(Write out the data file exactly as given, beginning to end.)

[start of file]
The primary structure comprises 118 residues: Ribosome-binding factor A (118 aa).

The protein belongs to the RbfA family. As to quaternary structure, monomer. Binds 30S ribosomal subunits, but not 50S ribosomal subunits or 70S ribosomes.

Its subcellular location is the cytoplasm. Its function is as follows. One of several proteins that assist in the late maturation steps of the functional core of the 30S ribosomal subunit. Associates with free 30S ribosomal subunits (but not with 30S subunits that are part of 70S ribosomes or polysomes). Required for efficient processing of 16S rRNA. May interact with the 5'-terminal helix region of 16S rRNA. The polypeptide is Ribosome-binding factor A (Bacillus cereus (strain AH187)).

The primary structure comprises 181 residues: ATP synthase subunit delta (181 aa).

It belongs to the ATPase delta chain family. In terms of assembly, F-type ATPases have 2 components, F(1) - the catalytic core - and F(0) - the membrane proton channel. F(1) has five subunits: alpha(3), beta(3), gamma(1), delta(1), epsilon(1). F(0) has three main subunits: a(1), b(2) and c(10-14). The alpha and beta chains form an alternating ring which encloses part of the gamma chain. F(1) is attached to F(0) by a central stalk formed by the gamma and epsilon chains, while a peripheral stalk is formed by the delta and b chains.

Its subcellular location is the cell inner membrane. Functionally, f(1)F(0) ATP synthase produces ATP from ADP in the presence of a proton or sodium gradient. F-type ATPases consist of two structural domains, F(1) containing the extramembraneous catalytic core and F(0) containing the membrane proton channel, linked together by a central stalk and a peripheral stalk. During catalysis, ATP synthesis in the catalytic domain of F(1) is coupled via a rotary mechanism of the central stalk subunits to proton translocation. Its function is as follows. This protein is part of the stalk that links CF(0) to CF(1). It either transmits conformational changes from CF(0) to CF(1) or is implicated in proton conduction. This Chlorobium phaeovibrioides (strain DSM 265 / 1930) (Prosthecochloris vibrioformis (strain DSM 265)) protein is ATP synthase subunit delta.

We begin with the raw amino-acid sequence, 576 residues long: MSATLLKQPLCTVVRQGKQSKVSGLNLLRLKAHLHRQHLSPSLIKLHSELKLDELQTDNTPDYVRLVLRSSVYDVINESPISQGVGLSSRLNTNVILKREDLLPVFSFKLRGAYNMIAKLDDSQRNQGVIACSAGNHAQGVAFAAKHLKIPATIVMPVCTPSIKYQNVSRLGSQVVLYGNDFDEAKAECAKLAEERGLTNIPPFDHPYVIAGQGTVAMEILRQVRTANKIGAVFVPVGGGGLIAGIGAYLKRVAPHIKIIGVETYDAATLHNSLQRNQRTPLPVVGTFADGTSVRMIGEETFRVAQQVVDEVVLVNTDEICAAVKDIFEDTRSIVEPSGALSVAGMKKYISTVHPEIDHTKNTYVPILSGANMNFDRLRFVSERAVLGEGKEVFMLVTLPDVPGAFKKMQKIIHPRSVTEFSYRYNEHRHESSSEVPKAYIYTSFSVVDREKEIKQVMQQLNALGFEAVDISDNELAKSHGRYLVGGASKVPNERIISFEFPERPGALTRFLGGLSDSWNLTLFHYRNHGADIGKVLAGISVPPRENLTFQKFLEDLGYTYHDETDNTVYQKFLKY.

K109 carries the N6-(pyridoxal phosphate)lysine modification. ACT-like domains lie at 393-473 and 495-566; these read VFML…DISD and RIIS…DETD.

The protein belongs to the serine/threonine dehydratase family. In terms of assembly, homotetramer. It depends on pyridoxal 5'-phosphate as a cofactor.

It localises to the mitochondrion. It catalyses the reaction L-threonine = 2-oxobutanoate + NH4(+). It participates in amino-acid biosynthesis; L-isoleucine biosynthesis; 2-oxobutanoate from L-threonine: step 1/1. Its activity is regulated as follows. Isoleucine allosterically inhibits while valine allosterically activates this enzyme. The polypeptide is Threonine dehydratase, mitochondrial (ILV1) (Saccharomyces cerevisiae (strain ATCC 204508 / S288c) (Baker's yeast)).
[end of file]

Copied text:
The primary structure comprises 118 residues: Ribosome-binding factor A (118 aa).

The protein belongs to the RbfA family. As to quaternary structure, monomer. Binds 30S ribosomal subunits, but not 50S ribosomal subunits or 70S ribosomes.

Its subcellular location is the cytoplasm. Its function is as follows. One of several proteins that assist in the late maturation steps of the functional core of the 30S ribosomal subunit. Associates with free 30S ribosomal subunits (but not with 30S subunits that are part of 70S ribosomes or polysomes). Required for efficient processing of 16S rRNA. May interact with the 5'-terminal helix region of 16S rRNA. The polypeptide is Ribosome-binding factor A (Bacillus cereus (strain AH187)).

The primary structure comprises 181 residues: ATP synthase subunit delta (181 aa).

It belongs to the ATPase delta chain family. In terms of assembly, F-type ATPases have 2 components, F(1) - the catalytic core - and F(0) - the membrane proton channel. F(1) has five subunits: alpha(3), beta(3), gamma(1), delta(1), epsilon(1). F(0) has three main subunits: a(1), b(2) and c(10-14). The alpha and beta chains form an alternating ring which encloses part of the gamma chain. F(1) is attached to F(0) by a central stalk formed by the gamma and epsilon chains, while a peripheral stalk is formed by the delta and b chains.

Its subcellular location is the cell inner membrane. Functionally, f(1)F(0) ATP synthase produces ATP from ADP in the presence of a proton or sodium gradient. F-type ATPases consist of two structural domains, F(1) containing the extramembraneous catalytic core and F(0) containing the membrane proton channel, linked together by a central stalk and a peripheral stalk. During catalysis, ATP synthesis in the catalytic domain of F(1) is coupled via a rotary mechanism of the central stalk subunits to proton translocation. Its function is as follows. This protein is part of the stalk that links CF(0) to CF(1). It either transmits conformational changes from CF(0) to CF(1) or is implicated in proton conduction. This Chlorobium phaeovibrioides (strain DSM 265 / 1930) (Prosthecochloris vibrioformis (strain DSM 265)) protein is ATP synthase subunit delta.

We begin with the raw amino-acid sequence, 576 residues long: MSATLLKQPLCTVVRQGKQSKVSGLNLLRLKAHLHRQHLSPSLIKLHSELKLDELQTDNTPDYVRLVLRSSVYDVINESPISQGVGLSSRLNTNVILKREDLLPVFSFKLRGAYNMIAKLDDSQRNQGVIACSAGNHAQGVAFAAKHLKIPATIVMPVCTPSIKYQNVSRLGSQVVLYGNDFDEAKAECAKLAEERGLTNIPPFDHPYVIAGQGTVAMEILRQVRTANKIGAVFVPVGGGGLIAGIGAYLKRVAPHIKIIGVETYDAATLHNSLQRNQRTPLPVVGTFADGTSVRMIGEETFRVAQQVVDEVVLVNTDEICAAVKDIFEDTRSIVEPSGALSVAGMKKYISTVHPEIDHTKNTYVPILSGANMNFDRLRFVSERAVLGEGKEVFMLVTLPDVPGAFKKMQKIIHPRSVTEFSYRYNEHRHESSSEVPKAYIYTSFSVVDREKEIKQVMQQLNALGFEAVDISDNELAKSHGRYLVGGASKVPNERIISFEFPERPGALTRFLGGLSDSWNLTLFHYRNHGADIGKVLAGISVPPRENLTFQKFLEDLGYTYHDETDNTVYQKFLKY.

K109 carries the N6-(pyridoxal phosphate)lysine modification. ACT-like domains lie at 393-473 and 495-566; these read VFML…DISD and RIIS…DETD.

The protein belongs to the serine/threonine dehydratase family. In terms of assembly, homotetramer. It depends on pyridoxal 5'-phosphate as a cofactor.

It localises to the mitochondrion. It catalyses the reaction L-threonine = 2-oxobutanoate + NH4(+). It participates in amino-acid biosynthesis; L-isoleucine biosynthesis; 2-oxobutanoate from L-threonine: step 1/1. Its activity is regulated as follows. Isoleucine allosterically inhibits while valine allosterically activates this enzyme. The polypeptide is Threonine dehydratase, mitochondrial (ILV1) (Saccharomyces cerevisiae (strain ATCC 204508 / S288c) (Baker's yeast)).